Send letters to P.O. Box 455, Shell Lake, WI 54871 or e-mail

Obama’s failed policies

President Obama’s policies regarding the economy have clearly failed and have resulted in misery for millions of Americans. He and former President Clinton want us to believe that the situation in 2008 was so bad that no one could have brought about a solid recovery in four years. The fact is, Obama and those in his administration believed that a strong recovery was possible. Obama stated in 2009 that if his $830 billion stimulus was passed, the unemployment rate would stay below 8 percent. It was passed and the unemployment rate soon shot up to over 10 percent and has been over 8 percent for the past 43 months. Joe Biden stated three years ago that the stimulus was working beyond his “wildest dreams” and that America would enjoy a summer of recovery in 2010. The Census Bureau reports that there are now 7 million fewer full-time employees than in 2007. According to Congress’ Joint Economic Committee, of the last 10 recessions, the Obama recovery is by far the weakest in terms of the growth of gross domestic product, personal incomes and jobs. Ronald Reagan inherited a recession in many respects worse than the one Obama inherited. Back in 1980 inflation was 14 percent, the home mortgage rate near 20 percent, unemployment near 10 percent, and the stock market had been flat for 12 years. Reagan used tax cuts, spending restraint, deregulation of business, and stopped the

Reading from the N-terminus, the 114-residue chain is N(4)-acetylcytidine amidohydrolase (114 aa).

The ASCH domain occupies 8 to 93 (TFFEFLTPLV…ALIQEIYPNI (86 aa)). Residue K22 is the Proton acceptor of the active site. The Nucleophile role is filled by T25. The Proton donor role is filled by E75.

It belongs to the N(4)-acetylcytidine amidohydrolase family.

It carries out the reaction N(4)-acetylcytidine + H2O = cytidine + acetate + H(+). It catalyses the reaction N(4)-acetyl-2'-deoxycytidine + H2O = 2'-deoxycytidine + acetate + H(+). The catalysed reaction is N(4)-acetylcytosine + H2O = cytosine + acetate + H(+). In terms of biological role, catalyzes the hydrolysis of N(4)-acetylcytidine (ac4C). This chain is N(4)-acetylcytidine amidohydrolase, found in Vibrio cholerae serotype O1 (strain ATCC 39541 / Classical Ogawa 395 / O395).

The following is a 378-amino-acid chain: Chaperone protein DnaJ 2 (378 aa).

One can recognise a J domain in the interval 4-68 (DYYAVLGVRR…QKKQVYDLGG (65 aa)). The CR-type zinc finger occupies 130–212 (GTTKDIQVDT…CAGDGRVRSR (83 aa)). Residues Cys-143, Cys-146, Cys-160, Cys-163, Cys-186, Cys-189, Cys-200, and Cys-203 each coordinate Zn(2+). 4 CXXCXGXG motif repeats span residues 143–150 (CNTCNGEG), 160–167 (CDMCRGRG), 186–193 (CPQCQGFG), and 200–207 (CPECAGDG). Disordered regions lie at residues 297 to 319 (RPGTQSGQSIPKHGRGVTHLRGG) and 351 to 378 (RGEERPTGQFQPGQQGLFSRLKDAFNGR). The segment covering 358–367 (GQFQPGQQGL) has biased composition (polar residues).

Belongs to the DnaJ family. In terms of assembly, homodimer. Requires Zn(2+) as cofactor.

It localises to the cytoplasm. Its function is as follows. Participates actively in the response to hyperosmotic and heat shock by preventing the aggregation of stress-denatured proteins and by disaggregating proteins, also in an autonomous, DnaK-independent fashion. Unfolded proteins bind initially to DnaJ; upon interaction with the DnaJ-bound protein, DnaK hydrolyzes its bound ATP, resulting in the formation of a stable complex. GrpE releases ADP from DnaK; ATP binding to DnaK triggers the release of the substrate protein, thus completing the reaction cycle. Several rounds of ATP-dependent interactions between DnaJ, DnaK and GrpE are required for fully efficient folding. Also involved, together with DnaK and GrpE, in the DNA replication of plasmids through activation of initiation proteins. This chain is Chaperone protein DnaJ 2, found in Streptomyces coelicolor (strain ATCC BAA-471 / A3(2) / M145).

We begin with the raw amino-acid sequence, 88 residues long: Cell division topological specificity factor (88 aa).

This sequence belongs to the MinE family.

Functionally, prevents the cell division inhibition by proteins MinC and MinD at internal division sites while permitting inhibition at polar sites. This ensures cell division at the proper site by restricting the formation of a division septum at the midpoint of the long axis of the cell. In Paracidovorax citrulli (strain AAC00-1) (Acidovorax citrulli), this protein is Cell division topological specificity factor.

printing of money to bring about a robust recovery within a couple of years. Three years after the end of the 1981 recession the GDP had risen by 18.5 percent. With Obama’s policies, the exact opposite of Reagan’s, three years after the end of the 2008 recession (March 2009) the GDP had risen only 6.7 percent. The average threeyear increase in GDP after the end of the last 10 recessions is 15.2 percent, more than double the Obama recovery. The Obama plan for the next four years is to ask for more stimulus and to tax the wealthy employers and job creators to pay for it. This plan continues policies that have failed and have made recovery so difficult. Under these policies the Congressional Budget Office is predicting a recession in 2013. Obviously, the contention by the administration that no one could have turned the economy around is just an excuse that allows them the chance to escape blame for their failed policies. In February 2011, Obama announced the formation of his jobs council with great fanfare to show his great concern for creating more jobs. It is interesting to note that with the number of jobs still in the dumps that the president hasn’t called the jobs council to meet for over six months. Does Obama really care about this issue?